Columbus, OH airport

A range of images of the use of maps at John Glenn Columbus airport. The above a large compass rose inlay with the state map at its centre in the arrivals hall. Below, a street network formed from pieces of coloured laminate on a wall adorning the wall of a food court. The entire map was around 30ft long by 10ft tall.

Always consider the world when recycling…except eagle-eyed readers will notice a somewhat stylized version of a flat, projected map placed in a blue circle with some shadow effects to make it appear like a globe. Why didn’t they just use a globe?


And with apologies for the blurrycam, but this ladies earrings were magnificent. Spotted in the terminal, a large wooden mosaic of Africa as a hooped earring. Magnificent mappery!

Brewdog USA brewery

A recent visit by Mark Iliffe and I to the Brewdog USA brewery found it to be teeming with maps. While we were still capable of operating a camera here’s some select pics. The map above is by Craig Fischer, Brewdog’s resident artist and simply shows the location of each of their breweries and pubs when painted in 2017.

And here’s another, occupying the floor in their new brewery ‘museum’. I mean, who doesn’t like gigantic maps!!!

You can even have your picture taken inside the Ohio map.

Or drink your favourite brew with a map of the state on your glass.



Canterbury Plains

I saw this example on a recent journey through Canterbury airport, New Zealand. As I wandered through the departure area I naturally thought the patterns on the carpet looked like a map then when you look at the vast expanse rolled out in front of you it becomes obvious it is a map. You are literally walking across a giant abstract map of the Canterbury Plains.

The purpose was to provide visitors to the area with a lasting taste of South Island that mirrored the spectacular views of the Southern Alps from the lounge itself. The carpet has been designed to show the patchwork agricultural shapes of the plains juxtaposed with the rising mountainscape. Satellite imagery was used to re-create the landscape and the carpet is actually a fair representation of the region from Ashburton across the Alps.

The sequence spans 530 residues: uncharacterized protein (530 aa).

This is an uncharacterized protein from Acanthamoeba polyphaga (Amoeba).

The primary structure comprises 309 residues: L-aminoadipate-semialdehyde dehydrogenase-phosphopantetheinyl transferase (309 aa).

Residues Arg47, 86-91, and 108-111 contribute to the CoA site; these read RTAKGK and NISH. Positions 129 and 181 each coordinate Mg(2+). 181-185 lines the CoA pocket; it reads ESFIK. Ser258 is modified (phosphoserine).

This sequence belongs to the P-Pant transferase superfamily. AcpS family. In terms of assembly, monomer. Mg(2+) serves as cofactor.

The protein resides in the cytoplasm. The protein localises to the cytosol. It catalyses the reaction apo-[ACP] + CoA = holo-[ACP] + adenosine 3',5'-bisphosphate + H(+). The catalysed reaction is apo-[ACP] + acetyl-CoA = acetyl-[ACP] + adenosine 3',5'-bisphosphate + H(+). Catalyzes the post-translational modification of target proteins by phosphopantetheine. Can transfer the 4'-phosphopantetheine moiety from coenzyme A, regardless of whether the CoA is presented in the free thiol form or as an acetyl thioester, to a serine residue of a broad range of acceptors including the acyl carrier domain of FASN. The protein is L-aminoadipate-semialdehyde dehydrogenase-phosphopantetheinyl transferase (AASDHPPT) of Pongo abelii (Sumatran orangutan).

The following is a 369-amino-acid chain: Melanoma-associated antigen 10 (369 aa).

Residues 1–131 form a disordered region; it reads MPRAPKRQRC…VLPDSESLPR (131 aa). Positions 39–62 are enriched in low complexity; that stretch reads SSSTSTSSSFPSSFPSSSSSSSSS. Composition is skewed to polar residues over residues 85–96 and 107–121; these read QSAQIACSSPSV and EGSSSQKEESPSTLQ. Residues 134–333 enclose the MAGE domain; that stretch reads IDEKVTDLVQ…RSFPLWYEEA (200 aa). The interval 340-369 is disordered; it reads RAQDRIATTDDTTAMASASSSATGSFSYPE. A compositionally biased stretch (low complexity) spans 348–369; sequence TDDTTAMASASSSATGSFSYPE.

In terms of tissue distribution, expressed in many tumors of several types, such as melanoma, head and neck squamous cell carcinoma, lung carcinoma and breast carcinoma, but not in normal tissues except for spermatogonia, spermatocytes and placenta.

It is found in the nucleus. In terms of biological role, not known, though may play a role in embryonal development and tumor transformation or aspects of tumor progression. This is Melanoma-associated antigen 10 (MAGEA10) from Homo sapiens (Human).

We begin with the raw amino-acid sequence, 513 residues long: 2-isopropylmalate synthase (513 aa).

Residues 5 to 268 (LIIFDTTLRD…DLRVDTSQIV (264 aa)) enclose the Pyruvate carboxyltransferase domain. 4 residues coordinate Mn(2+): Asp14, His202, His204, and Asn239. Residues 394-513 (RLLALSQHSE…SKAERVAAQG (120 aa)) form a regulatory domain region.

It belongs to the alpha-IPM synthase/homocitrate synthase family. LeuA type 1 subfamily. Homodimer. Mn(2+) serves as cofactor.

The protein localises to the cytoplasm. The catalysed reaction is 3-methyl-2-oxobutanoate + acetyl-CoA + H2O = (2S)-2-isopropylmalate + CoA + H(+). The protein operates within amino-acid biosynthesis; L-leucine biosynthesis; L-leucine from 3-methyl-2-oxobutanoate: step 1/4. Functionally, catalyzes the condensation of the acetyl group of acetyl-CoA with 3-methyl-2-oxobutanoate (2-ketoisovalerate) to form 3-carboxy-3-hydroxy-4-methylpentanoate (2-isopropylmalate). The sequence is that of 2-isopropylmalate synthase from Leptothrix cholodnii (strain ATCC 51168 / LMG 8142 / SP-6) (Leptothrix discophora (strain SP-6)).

America loves concrete. Urban areas are absolutely covered in the stuff. Everything is made using the stuff. But I do like the fact that they imprint various patterns into the vertical walls they make using the stuff. often it’s something that reflects the neighbourhood. As a large citrus producing area, many in and around Redlands have oranges or orange groves. this, however, is near Loma Linda hospital and has the imprint of the world. It’s a little odd…two portions of a hemisphere either side of the underpass but, clearly, a considerable amount of artistic license in the positioning of land masses.

Map on a wall

This map is painted on a wall next to a petrol station in Redlands CA. Originally painted in the 1950s and recently restored. I pass it almost every day and love it. What particularly impresses me is that it’s right reading. When you’re stood looking at the wall you’re pretty much facing east. So the map is oriented that way too. East is at the top. You look left and see the mountains and that’s north. Any map in a public space should be oriented correctly. North is not always up!